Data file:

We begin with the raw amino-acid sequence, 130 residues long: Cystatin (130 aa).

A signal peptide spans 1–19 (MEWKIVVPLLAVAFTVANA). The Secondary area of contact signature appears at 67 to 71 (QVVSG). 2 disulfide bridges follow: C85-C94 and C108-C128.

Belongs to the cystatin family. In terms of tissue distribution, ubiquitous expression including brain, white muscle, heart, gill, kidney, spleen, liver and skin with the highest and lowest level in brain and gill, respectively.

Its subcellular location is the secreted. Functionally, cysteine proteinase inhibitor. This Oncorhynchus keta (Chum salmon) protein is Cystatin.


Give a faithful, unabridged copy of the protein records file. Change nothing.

We begin with the raw amino-acid sequence, 130 residues long: Cystatin (130 aa).

A signal peptide spans 1–19 (MEWKIVVPLLAVAFTVANA). The Secondary area of contact signature appears at 67 to 71 (QVVSG). 2 disulfide bridges follow: C85-C94 and C108-C128.

Belongs to the cystatin family. In terms of tissue distribution, ubiquitous expression including brain, white muscle, heart, gill, kidney, spleen, liver and skin with the highest and lowest level in brain and gill, respectively.

Its subcellular location is the secreted. Functionally, cysteine proteinase inhibitor. This Oncorhynchus keta (Chum salmon) protein is Cystatin.